George Washington Papers

From George Washington to William Pearce, 31 August 1794

To William Pearce

German Town [Pa.] 31st of Augt 1794.

Mr Pearce,

In your last letter of the 24th instt came a copy of the conditions of Colo. Lyles Bond; but you did not give the date of it; which reason the purpose it was wanted for, cannot be accomplished until the date is transmitted.1

In one of the early letters I wrote to you, I pointed out a method, which if you would observe, it would be impossible to omit any thing to which an answer was required: that is, when you are going to write, take up the letter, and in reading it, make a short note of every part as you come to it, on the back of a letter, a piece of waste paper, or Slate, to which a reply is necessary—Having gone through the letter in this manner, you begin your own, and note after note, as the contents are inserted in your letter, is scratched out. By this means no part of a long letter can ever escape notice, by not carrying the whole in your memory, when you sit down to write, or by being called off while you are writing it.2

You have not, in any of your letters, said any thing of what you had done, or was about to do, respecting the drilled Wheat & Barley. I would have you make the most you can of the first, and give the other another fair trial; for if it yields on my Estate in the proportion that Wheat does to Barley in this Country, the culture of the latter must be more profitable than that of the former. Whenever the sowing of any field is compleated, let it be noted in the Weekly report; with the quantity of Seed which has been given to it.

The usual practice on those who have been Siezed with the ague & fever, has been, after the third fit, or as soon as it intermits regularly, to give an emetic, which often carries it away without the Bark, or other application.

The land Mr Gunnel speaks of, lyes in Loudoun County, although it is within 18 or 20 miles of Alexandria3—But if the facts which he relates with respect to the Trespass thereon can be clearly proved, request Colo. Simms of Alexandria, or any other who practices in Loudoun Court, & is well recommended to you, to bring suit against them: for it is really shameful to be treated in the manner I am by people who take such liberties with my timber & wood during my absence—under a supposition they may do it with impunity.

You may inform Mr Pierce Bailey that my selling, or not selling that tract, depends upon getting the terms of my asking, complied with. These are Fifteen hundred pounds (Virga currency)—Five hundred of which to be paid down, and interest on the other two thirds until discharged—the credit to be agreed on which may be 3, four, or more years; provided the land & a Bond is given as security for payment of the principal; and some unquestionable surety for the regular discharge of the interest on the day it becomes due. Mr Gill of Alexandria came up to my price, but we differed with respect to the Interest. There is about 300 acres of it, with two good Mill Seats on it—one wholly mine, the other on difficult run which divides my Land from others. There is also a good deal of meadow land on the tract.4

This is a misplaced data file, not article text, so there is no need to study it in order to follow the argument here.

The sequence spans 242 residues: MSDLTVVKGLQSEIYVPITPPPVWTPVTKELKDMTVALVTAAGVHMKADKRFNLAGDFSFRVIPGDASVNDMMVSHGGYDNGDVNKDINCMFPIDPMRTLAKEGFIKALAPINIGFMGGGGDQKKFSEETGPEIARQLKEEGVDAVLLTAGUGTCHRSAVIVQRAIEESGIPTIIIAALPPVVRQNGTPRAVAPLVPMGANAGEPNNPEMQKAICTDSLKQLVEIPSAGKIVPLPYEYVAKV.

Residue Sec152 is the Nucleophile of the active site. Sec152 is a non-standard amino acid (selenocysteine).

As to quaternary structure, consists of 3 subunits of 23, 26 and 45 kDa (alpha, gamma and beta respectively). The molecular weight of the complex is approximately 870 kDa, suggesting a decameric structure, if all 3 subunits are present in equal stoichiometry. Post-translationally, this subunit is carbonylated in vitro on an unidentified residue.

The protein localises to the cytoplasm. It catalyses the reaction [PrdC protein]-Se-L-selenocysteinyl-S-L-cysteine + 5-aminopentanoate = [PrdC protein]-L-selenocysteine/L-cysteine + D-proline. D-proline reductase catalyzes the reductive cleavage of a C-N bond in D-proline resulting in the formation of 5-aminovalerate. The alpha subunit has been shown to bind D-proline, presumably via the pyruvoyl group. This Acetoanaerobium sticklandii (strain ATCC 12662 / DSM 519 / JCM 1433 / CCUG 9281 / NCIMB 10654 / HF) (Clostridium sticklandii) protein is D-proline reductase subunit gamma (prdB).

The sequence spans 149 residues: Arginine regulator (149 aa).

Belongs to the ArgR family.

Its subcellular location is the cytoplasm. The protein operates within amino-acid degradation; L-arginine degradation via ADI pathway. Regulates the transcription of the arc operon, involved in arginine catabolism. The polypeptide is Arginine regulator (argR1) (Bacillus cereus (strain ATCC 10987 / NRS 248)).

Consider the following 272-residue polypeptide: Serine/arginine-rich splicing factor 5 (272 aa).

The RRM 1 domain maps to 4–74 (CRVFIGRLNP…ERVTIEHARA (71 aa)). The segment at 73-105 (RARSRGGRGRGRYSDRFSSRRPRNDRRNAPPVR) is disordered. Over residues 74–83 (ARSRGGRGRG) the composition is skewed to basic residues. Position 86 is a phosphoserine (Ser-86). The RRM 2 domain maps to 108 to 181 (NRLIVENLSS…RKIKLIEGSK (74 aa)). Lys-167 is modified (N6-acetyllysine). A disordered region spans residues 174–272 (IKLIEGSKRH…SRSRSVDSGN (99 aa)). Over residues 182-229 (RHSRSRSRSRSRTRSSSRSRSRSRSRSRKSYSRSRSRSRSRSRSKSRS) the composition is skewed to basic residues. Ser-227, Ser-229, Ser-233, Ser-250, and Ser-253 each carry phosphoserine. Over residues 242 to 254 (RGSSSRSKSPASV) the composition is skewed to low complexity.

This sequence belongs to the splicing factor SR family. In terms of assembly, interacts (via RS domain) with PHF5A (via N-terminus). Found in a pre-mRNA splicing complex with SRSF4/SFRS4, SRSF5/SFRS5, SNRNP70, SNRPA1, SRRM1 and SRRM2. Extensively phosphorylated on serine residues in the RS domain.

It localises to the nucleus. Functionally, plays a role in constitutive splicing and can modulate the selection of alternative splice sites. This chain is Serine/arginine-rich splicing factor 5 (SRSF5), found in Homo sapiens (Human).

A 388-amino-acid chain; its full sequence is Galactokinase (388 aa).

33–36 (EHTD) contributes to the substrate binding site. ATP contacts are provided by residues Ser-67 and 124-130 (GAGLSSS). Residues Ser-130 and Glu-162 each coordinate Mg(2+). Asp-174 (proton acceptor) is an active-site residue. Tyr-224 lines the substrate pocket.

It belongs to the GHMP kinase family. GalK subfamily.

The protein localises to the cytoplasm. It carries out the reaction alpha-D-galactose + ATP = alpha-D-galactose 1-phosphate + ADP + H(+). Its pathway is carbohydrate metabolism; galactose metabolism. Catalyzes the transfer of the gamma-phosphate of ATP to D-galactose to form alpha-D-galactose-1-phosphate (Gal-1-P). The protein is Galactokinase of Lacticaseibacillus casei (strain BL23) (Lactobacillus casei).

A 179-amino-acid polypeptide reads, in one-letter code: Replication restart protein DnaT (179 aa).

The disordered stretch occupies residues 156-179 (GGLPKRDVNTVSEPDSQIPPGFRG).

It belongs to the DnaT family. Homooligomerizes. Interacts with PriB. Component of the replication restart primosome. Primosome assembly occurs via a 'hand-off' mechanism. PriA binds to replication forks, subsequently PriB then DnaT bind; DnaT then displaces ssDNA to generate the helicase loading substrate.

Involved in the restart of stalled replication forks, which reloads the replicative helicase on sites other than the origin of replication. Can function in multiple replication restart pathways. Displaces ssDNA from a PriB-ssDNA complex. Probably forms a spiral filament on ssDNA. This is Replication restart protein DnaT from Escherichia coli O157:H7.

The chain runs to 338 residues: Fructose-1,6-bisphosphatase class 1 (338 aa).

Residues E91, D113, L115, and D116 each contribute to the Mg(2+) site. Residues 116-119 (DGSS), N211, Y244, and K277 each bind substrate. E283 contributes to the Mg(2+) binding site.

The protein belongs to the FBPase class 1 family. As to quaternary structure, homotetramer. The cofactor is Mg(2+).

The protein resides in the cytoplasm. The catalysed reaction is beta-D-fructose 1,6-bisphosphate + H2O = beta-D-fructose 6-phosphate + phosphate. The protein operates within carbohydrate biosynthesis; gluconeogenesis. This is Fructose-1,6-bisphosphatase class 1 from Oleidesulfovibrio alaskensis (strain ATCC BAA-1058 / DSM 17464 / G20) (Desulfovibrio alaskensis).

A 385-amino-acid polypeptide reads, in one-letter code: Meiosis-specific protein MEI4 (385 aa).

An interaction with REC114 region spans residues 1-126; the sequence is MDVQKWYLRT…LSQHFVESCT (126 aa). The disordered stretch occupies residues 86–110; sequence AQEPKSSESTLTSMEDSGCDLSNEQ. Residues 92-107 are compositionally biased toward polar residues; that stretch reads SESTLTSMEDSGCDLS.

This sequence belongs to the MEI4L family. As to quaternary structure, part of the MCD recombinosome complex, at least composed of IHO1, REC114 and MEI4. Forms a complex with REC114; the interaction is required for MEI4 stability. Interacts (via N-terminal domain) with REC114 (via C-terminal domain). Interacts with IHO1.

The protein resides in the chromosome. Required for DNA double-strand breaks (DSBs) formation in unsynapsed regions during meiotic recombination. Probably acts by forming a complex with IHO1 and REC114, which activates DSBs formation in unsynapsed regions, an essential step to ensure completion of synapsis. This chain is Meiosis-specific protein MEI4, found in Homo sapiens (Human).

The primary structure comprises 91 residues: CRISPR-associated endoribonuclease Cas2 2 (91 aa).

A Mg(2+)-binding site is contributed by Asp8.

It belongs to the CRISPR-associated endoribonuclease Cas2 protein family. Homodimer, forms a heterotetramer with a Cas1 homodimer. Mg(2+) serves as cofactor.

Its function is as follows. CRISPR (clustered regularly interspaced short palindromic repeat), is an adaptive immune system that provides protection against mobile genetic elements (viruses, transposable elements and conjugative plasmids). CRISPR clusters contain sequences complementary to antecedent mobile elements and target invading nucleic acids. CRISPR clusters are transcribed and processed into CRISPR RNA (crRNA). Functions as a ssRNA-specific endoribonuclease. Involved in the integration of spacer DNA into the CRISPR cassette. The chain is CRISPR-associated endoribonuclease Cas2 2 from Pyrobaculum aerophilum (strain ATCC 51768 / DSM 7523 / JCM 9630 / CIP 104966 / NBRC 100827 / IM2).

I have no objection to your putting up the Still which is at Mount Vernon, if any advantage from it can be derived under the tax, which is laid upon it; which Doctr Stuart & others, who have Stills, can give you better information than I am able to do.

What is the matter with young Boatswain? who, to the best of my recollection has been on the Sick list many Weeks.5 I wish you well and am Your friend &ca

Go: Washington

ALS, ViMtvL; ALS (letterpress copy), DLC:GW.

1Pearce’s letter to GW of 24 Aug. has not been found. GW had requested a copy of the bond of William Lyles in his letter to Pearce of 17 August. The bond evidently was dated 19 Sept. 1789 (Ledger B, 361).

2No such instruction has been identified in GW’s previous letters to Pearce. GW did, however, give this advice to Howell Lewis, who served as temporary farm manager until Pearce’s arrival (GW to Lewis, 11 Aug. 1793).

3GW was referring to his land on Difficult Run in Loudoun County and to one of the six sons of Henry Gunnell (d. 1792), who had inherited half of an 800–acre tract on the east, or south, side of Difficult Run not far upstream from GW’s holdings (J. Estelle Stewart King, Abstracts of Wills and Inventories, Fairfax County, Virginia, 1742-1801, 2d ed., Baltimore, 1978, pp. 13, 30; Fairfax County Deed Book A–1, 26–27, ViFfCh, microfilm at Vi).

4Pierce Bayly (Bayley, Bailey; 1742-1800), originally from the Colchester area, where he was licensed to operate an ordinary in the 1760s, resided by this time in Loudoun County, where he served as a justice of the peace and in 1781 as a deputy commissioner for executing the state’s provision law. Bayly continued to negotiate for GW’s land on Difficult Run into 1795, but he did not purchase it (GW to Pearce, 22 Feb. and 29 March 1795, both ViMtvL). For John Gill’s offer to purchase the tract, see Gill to GW, 28 May, and n.1 to that document.

5The earlier reports have not been identified, but Young Boatswain was listed as sick for six days on the farm report that Pearce submitted with his letter to GW of this date; on the next report that has been found, for the week from 2 through 8 November, Young Boatswain was listed as sick for five days "& died" (DLC:GW). For an indication of his symptoms, see GW to Pearce, 14 September.

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